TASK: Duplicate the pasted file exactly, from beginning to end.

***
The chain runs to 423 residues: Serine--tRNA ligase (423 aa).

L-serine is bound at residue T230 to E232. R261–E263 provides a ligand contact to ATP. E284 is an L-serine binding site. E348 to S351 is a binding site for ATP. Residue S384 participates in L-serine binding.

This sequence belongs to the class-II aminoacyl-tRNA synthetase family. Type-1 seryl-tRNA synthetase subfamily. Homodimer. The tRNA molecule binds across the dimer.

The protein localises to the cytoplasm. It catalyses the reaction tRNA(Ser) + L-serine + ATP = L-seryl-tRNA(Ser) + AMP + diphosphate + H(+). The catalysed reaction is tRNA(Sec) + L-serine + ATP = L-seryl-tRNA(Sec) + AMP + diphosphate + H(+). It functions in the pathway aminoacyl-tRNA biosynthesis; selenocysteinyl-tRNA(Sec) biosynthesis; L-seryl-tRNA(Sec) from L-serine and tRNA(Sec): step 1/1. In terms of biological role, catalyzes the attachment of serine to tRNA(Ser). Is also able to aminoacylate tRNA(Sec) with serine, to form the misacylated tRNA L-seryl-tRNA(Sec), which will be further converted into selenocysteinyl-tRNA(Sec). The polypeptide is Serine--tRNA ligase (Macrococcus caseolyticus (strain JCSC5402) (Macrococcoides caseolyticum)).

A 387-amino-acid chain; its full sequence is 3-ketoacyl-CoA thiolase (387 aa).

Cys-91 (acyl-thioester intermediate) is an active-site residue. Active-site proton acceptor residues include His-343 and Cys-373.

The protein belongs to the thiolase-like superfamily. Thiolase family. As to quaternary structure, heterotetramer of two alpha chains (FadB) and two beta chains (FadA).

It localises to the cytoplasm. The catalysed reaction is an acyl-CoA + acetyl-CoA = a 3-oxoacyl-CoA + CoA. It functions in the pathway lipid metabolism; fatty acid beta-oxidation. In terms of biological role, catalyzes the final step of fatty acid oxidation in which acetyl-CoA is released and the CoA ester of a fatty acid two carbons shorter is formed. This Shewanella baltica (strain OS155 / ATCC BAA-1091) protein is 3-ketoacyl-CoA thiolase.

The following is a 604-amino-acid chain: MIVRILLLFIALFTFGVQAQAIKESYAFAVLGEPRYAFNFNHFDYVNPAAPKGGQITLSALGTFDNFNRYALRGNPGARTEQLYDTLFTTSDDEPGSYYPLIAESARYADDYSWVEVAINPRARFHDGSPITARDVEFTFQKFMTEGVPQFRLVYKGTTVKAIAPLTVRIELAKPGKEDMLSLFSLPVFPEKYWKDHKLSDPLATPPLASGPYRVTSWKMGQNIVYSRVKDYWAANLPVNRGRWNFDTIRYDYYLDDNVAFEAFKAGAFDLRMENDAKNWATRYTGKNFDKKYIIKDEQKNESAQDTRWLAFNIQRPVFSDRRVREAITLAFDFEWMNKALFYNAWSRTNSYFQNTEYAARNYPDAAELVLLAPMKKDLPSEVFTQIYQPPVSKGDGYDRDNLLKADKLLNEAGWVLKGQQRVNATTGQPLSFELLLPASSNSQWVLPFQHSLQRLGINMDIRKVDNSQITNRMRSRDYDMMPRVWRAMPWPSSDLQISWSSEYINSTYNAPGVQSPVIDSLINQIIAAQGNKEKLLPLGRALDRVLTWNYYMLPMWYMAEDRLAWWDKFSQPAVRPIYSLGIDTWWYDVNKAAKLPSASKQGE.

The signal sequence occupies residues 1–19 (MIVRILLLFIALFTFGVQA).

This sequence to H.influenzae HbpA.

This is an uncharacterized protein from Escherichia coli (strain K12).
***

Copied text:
The chain runs to 423 residues: Serine--tRNA ligase (423 aa).

L-serine is bound at residue T230 to E232. R261–E263 provides a ligand contact to ATP. E284 is an L-serine binding site. E348 to S351 is a binding site for ATP. Residue S384 participates in L-serine binding.

This sequence belongs to the class-II aminoacyl-tRNA synthetase family. Type-1 seryl-tRNA synthetase subfamily. Homodimer. The tRNA molecule binds across the dimer.

The protein localises to the cytoplasm. It catalyses the reaction tRNA(Ser) + L-serine + ATP = L-seryl-tRNA(Ser) + AMP + diphosphate + H(+). The catalysed reaction is tRNA(Sec) + L-serine + ATP = L-seryl-tRNA(Sec) + AMP + diphosphate + H(+). It functions in the pathway aminoacyl-tRNA biosynthesis; selenocysteinyl-tRNA(Sec) biosynthesis; L-seryl-tRNA(Sec) from L-serine and tRNA(Sec): step 1/1. In terms of biological role, catalyzes the attachment of serine to tRNA(Ser). Is also able to aminoacylate tRNA(Sec) with serine, to form the misacylated tRNA L-seryl-tRNA(Sec), which will be further converted into selenocysteinyl-tRNA(Sec). The polypeptide is Serine--tRNA ligase (Macrococcus caseolyticus (strain JCSC5402) (Macrococcoides caseolyticum)).

A 387-amino-acid chain; its full sequence is 3-ketoacyl-CoA thiolase (387 aa).

Cys-91 (acyl-thioester intermediate) is an active-site residue. Active-site proton acceptor residues include His-343 and Cys-373.

The protein belongs to the thiolase-like superfamily. Thiolase family. As to quaternary structure, heterotetramer of two alpha chains (FadB) and two beta chains (FadA).

It localises to the cytoplasm. The catalysed reaction is an acyl-CoA + acetyl-CoA = a 3-oxoacyl-CoA + CoA. It functions in the pathway lipid metabolism; fatty acid beta-oxidation. In terms of biological role, catalyzes the final step of fatty acid oxidation in which acetyl-CoA is released and the CoA ester of a fatty acid two carbons shorter is formed. This Shewanella baltica (strain OS155 / ATCC BAA-1091) protein is 3-ketoacyl-CoA thiolase.

The following is a 604-amino-acid chain: MIVRILLLFIALFTFGVQAQAIKESYAFAVLGEPRYAFNFNHFDYVNPAAPKGGQITLSALGTFDNFNRYALRGNPGARTEQLYDTLFTTSDDEPGSYYPLIAESARYADDYSWVEVAINPRARFHDGSPITARDVEFTFQKFMTEGVPQFRLVYKGTTVKAIAPLTVRIELAKPGKEDMLSLFSLPVFPEKYWKDHKLSDPLATPPLASGPYRVTSWKMGQNIVYSRVKDYWAANLPVNRGRWNFDTIRYDYYLDDNVAFEAFKAGAFDLRMENDAKNWATRYTGKNFDKKYIIKDEQKNESAQDTRWLAFNIQRPVFSDRRVREAITLAFDFEWMNKALFYNAWSRTNSYFQNTEYAARNYPDAAELVLLAPMKKDLPSEVFTQIYQPPVSKGDGYDRDNLLKADKLLNEAGWVLKGQQRVNATTGQPLSFELLLPASSNSQWVLPFQHSLQRLGINMDIRKVDNSQITNRMRSRDYDMMPRVWRAMPWPSSDLQISWSSEYINSTYNAPGVQSPVIDSLINQIIAAQGNKEKLLPLGRALDRVLTWNYYMLPMWYMAEDRLAWWDKFSQPAVRPIYSLGIDTWWYDVNKAAKLPSASKQGE.

The signal sequence occupies residues 1–19 (MIVRILLLFIALFTFGVQA).

This sequence to H.influenzae HbpA.

This is an uncharacterized protein from Escherichia coli (strain K12).